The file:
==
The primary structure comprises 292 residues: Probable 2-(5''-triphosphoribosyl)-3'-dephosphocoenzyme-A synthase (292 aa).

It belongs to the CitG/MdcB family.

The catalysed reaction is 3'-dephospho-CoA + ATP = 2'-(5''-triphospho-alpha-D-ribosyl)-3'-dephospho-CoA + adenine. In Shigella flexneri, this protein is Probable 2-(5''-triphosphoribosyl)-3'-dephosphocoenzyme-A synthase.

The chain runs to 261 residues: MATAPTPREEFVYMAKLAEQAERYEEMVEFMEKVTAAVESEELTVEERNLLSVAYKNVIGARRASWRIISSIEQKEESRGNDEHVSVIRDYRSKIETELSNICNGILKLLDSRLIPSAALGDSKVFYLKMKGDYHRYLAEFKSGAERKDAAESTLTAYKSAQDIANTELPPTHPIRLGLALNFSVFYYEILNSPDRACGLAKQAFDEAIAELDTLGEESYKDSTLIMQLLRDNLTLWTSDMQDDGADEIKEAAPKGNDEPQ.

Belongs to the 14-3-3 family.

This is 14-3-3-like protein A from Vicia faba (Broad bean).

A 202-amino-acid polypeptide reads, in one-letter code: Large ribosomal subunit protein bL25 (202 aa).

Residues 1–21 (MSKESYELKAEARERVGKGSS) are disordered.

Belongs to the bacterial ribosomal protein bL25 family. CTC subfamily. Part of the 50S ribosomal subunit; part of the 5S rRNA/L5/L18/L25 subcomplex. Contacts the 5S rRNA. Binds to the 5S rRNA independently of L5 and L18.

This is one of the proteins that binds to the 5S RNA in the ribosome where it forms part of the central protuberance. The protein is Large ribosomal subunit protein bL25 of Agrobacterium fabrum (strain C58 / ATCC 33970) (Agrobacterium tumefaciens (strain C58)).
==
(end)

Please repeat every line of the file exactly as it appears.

The primary structure comprises 292 residues: Probable 2-(5''-triphosphoribosyl)-3'-dephosphocoenzyme-A synthase (292 aa).

It belongs to the CitG/MdcB family.

The catalysed reaction is 3'-dephospho-CoA + ATP = 2'-(5''-triphospho-alpha-D-ribosyl)-3'-dephospho-CoA + adenine. In Shigella flexneri, this protein is Probable 2-(5''-triphosphoribosyl)-3'-dephosphocoenzyme-A synthase.

The chain runs to 261 residues: MATAPTPREEFVYMAKLAEQAERYEEMVEFMEKVTAAVESEELTVEERNLLSVAYKNVIGARRASWRIISSIEQKEESRGNDEHVSVIRDYRSKIETELSNICNGILKLLDSRLIPSAALGDSKVFYLKMKGDYHRYLAEFKSGAERKDAAESTLTAYKSAQDIANTELPPTHPIRLGLALNFSVFYYEILNSPDRACGLAKQAFDEAIAELDTLGEESYKDSTLIMQLLRDNLTLWTSDMQDDGADEIKEAAPKGNDEPQ.

Belongs to the 14-3-3 family.

This is 14-3-3-like protein A from Vicia faba (Broad bean).

A 202-amino-acid polypeptide reads, in one-letter code: Large ribosomal subunit protein bL25 (202 aa).

Residues 1–21 (MSKESYELKAEARERVGKGSS) are disordered.

Belongs to the bacterial ribosomal protein bL25 family. CTC subfamily. Part of the 50S ribosomal subunit; part of the 5S rRNA/L5/L18/L25 subcomplex. Contacts the 5S rRNA. Binds to the 5S rRNA independently of L5 and L18.

This is one of the proteins that binds to the 5S RNA in the ribosome where it forms part of the central protuberance. The protein is Large ribosomal subunit protein bL25 of Agrobacterium fabrum (strain C58 / ATCC 33970) (Agrobacterium tumefaciens (strain C58)).